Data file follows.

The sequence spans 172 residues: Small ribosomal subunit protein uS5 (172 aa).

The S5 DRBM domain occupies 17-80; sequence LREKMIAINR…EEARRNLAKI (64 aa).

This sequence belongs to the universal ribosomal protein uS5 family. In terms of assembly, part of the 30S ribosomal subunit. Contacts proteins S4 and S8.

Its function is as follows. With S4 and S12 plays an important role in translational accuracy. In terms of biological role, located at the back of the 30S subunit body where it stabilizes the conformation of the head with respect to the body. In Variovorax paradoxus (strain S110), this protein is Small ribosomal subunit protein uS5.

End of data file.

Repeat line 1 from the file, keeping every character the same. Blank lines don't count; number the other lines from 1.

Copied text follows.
The sequence spans 172 residues: Small ribosomal subunit protein uS5 (172 aa).